'Any man willing to keep you company in a room full of hormonal women is a keeper'

emma dent

Amateur social anthropologists with a cruel streak could spend a fascinating afternoon in a family planning clinic.

This is an odd term as surely most of the women and girls using them are trying to avoid having a family. While I dread to think of it, what else they could be called - sexual health centre? Having sex responsibly centre?

But I digress. All grown-up female life is there, as I had the chance to observe recently.

I made the mistake of making a Monday appointment, having forgotten that Monday is the most likely time for those panicked by a split condom to be desperate to get their hands on the morning-after pill.

Panic was the order of the day. There were girls anxiously flicking through magazines, others trying not to cry and a handful of embarrassed-looking boyfriends in tow to hold their hands and avoid the eyes of the other waiting room attendees.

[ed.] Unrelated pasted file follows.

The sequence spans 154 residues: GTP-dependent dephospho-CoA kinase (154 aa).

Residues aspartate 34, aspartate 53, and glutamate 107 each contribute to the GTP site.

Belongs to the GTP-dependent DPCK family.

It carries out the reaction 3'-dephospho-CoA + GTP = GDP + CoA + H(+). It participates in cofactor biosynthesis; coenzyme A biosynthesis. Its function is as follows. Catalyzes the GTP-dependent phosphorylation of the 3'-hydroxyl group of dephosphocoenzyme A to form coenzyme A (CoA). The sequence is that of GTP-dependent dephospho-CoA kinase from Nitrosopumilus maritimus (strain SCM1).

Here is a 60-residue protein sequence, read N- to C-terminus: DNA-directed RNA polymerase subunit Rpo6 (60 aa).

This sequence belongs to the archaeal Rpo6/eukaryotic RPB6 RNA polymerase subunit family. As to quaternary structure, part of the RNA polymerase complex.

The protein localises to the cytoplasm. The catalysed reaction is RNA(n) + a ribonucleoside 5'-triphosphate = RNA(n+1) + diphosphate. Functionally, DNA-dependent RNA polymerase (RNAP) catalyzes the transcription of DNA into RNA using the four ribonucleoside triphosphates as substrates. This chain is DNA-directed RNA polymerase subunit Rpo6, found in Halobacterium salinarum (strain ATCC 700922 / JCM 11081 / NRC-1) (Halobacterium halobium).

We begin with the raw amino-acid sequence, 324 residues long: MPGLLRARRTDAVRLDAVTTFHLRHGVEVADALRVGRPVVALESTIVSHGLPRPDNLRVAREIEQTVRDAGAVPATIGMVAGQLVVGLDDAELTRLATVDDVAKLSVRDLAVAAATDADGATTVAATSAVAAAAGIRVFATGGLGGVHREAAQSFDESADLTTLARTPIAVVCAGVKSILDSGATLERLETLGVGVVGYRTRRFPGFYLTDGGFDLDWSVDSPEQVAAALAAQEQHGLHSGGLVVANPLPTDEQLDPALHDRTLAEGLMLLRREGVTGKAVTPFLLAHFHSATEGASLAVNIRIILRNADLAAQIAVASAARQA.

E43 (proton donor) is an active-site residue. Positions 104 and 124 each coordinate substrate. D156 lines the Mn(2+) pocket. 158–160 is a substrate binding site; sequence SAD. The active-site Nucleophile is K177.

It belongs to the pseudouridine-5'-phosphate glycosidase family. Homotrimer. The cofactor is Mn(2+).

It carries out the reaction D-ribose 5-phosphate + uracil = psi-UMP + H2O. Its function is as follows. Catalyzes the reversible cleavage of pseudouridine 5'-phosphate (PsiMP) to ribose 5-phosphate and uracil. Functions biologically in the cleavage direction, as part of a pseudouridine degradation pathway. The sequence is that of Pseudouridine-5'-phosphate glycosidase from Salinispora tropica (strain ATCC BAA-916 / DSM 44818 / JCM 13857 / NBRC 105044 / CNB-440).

I think it is a good sign that they were there though - any man willing to keep you company in a room full of hormonal women is a keeper.

This rule also applies to important outpatient appointments and accident and emergency, though you may be stretching it for a routine check-up.

As the clinic got busier, one girl left in smiles and practically danced her way out of the door. Another left red-eyed.

Etiquette guides, I fear, have no advice on what to do in such a scenario and, as you have no real idea why someone is there, it would be easy to put your foot in it. So you feel unable to offer comfort to those in distress.

I once bumped into an acquaintance in a different clinic. We agreed to stick to topics of conversation that did not include why we were there.

I advise sticking to a year-old copy of Cosmopolitaninstead. The fashion advice might be out of date but it should keep you from committing a social faux pas.